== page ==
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Mayor goes after social media trolls over inaccurate posts on Gateway proposal

Councillors voted unanimously to sign memorandum of understanding for the project, which could bring up to $100 million in new development to former scrapyard
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'The city is not paying for this project or financing it' - Sault Ste, Marie Mayor Christian Provenzano

The following are remarks made by Mayor Christian Provenzano at the beginning of last night's City Council discussion about the urban indigenous hub and housing development proposed for Sault Ste. Marie's Gateway site.

The mayor was critical of comments made on social media last week after media outlets were briefed on the project by himself and the development's proponents: Ontario Aboriginal Housing Services, Waabinong Head Start Family Resource Centre, Neech-keWehn Homes Inc., Niwaakai'gananaanind Aboriginal Housing, and the Indigenous Friendship Centre of Sault Ste. Marie.

City councillors voted unanimously last night to sign a memorandum of understanding for the development, which will initially include 120 units of mixed housing at a cost of $40 million.

On Thursday, we got together with the project partners and the media, to make sure that the right information got out there about this project, because we think it's a really positive project and an important project.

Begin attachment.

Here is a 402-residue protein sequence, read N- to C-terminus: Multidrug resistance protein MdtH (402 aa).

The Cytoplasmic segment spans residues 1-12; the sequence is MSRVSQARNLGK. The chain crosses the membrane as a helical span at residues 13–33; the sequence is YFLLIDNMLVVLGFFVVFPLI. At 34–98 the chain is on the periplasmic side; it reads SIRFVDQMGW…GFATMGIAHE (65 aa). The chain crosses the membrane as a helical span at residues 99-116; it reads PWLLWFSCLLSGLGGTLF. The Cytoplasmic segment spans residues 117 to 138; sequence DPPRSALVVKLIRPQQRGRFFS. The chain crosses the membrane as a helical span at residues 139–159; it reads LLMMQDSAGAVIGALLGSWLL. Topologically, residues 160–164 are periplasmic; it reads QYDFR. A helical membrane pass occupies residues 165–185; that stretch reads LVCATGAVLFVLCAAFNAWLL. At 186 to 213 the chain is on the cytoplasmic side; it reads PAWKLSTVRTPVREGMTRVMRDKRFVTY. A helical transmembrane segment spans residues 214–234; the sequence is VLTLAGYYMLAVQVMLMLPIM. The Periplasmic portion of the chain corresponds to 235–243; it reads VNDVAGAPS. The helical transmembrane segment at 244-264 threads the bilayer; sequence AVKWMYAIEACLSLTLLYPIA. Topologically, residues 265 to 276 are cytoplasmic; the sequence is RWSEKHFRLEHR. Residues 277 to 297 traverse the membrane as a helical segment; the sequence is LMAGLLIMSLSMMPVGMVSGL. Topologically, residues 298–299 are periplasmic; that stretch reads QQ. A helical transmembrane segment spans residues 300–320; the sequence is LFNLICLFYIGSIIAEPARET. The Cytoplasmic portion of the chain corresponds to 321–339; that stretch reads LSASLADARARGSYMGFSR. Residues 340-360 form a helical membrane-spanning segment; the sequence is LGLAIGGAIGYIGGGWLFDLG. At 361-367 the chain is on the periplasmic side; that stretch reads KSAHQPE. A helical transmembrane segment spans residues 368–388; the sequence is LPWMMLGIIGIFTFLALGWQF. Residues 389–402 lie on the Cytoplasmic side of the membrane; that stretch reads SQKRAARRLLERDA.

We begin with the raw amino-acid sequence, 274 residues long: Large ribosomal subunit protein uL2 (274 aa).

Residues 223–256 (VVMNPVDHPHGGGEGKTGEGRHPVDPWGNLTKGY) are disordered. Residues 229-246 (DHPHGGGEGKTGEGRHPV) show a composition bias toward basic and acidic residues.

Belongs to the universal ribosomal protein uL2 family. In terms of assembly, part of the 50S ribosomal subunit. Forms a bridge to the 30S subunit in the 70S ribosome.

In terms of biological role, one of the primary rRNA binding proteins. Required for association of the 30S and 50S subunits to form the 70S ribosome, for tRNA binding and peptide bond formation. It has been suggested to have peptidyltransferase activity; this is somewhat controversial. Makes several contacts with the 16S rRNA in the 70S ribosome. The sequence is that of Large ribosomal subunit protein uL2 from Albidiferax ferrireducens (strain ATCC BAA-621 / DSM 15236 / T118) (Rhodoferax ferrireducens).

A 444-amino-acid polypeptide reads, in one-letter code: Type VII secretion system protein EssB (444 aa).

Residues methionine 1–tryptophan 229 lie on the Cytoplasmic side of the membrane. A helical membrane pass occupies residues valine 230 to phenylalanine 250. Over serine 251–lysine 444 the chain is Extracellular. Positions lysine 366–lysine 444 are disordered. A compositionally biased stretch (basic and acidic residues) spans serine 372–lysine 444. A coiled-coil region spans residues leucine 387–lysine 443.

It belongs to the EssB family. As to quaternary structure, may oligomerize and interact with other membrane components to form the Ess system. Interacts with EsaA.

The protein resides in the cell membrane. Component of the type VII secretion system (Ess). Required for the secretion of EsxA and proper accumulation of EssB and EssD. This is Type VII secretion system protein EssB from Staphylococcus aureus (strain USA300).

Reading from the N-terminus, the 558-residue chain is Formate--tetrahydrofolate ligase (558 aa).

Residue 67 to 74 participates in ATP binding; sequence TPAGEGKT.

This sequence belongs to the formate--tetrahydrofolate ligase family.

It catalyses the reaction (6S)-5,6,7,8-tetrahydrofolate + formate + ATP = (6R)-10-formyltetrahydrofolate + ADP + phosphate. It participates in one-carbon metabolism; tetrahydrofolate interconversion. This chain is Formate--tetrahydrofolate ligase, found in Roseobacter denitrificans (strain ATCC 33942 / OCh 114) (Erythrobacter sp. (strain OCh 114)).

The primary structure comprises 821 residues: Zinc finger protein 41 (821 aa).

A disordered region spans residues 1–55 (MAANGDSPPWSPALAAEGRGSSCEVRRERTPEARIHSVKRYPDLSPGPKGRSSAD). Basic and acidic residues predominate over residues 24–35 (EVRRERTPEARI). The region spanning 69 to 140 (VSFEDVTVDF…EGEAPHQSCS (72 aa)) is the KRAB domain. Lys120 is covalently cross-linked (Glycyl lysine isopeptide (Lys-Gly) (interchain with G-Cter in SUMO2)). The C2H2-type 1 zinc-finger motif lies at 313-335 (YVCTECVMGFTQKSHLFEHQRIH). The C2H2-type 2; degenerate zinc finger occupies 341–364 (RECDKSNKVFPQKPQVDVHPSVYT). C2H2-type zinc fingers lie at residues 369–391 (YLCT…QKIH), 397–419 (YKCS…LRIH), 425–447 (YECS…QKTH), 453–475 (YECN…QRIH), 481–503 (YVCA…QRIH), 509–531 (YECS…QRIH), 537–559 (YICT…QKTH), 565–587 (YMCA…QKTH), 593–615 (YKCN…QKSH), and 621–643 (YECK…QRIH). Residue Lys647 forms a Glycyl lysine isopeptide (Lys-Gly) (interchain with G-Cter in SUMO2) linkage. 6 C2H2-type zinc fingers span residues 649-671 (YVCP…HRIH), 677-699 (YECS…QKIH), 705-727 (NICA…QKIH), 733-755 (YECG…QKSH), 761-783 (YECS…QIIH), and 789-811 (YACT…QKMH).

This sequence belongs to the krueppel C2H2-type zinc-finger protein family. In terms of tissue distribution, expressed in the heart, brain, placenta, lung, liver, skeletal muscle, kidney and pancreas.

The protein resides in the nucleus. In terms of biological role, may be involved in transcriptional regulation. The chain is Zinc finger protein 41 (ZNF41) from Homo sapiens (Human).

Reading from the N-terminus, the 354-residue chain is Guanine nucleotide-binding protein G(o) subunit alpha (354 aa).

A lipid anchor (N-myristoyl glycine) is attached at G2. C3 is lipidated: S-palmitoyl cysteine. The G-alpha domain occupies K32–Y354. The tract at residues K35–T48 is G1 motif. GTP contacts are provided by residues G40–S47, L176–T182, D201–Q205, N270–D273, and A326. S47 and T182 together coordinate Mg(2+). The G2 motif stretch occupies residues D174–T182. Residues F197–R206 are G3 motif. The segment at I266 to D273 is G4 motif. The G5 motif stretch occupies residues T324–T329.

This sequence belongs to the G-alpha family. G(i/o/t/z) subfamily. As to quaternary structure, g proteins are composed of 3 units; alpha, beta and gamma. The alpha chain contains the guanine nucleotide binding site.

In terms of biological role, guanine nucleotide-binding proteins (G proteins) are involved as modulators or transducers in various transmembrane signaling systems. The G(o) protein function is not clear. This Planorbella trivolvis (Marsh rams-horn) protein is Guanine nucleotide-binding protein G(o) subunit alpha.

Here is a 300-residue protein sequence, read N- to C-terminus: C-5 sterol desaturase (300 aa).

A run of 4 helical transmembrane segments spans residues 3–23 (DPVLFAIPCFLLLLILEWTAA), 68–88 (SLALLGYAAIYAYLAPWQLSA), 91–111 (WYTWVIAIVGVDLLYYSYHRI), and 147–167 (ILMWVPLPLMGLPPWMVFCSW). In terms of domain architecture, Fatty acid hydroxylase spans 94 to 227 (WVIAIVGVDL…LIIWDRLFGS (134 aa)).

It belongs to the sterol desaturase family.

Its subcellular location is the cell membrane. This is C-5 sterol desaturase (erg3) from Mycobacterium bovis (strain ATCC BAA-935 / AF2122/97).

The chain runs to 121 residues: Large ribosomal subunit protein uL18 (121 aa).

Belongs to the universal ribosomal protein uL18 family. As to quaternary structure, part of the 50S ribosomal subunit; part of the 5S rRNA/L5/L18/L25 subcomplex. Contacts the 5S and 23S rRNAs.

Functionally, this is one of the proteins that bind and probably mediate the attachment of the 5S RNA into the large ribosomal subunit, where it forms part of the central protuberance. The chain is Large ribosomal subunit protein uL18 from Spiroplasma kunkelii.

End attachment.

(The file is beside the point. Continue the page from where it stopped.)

I want to thank our media partners, the Sault Star, SooToday, CTV and all the people that came and attended the meeting. I thought they did a good job of accurately reporting what was given to them. 

However, I didn't think social media did as good of a job accurately portraying what was out in the mainstream media. 

As a result of that. I thought there were a number of things in the social media record that were inaccurate and I'm hoping that we could clarify that record tonight so that the social media record is consistent with the actual mainstream media record which recorded the matter correctly.

So there are a few things I want to point out that I think are important.

This development is not simply a low-income residential housing development.

This development is high-density residential with market- and non-market units, commercial space, cultural space and public park space.

It is consistent with previous proposals approved by previous councils for the same site.

The city is not paying for this project or financing it.

When parties approach the city, parties often have some kind of request for financial support.

This development consortium, this group of people here with us here tonight, they did not have an 'ask' of the city, beyond the city working with them in a respectful manner as a good-faith partner in helping them realize their mission.

The development is not tax-free.

The development will increase the city's assessment base and will be subject to realty taxes.

As has been made clear during the presentation, the development is open to indigenous and non-indigenous peoples.

For my part, I'd like to say that it has been a pleasure working with you.

I've enjoyed your professionalism throughout this project and I personally hve a tremendous amount of confidence in your ability to develop this project.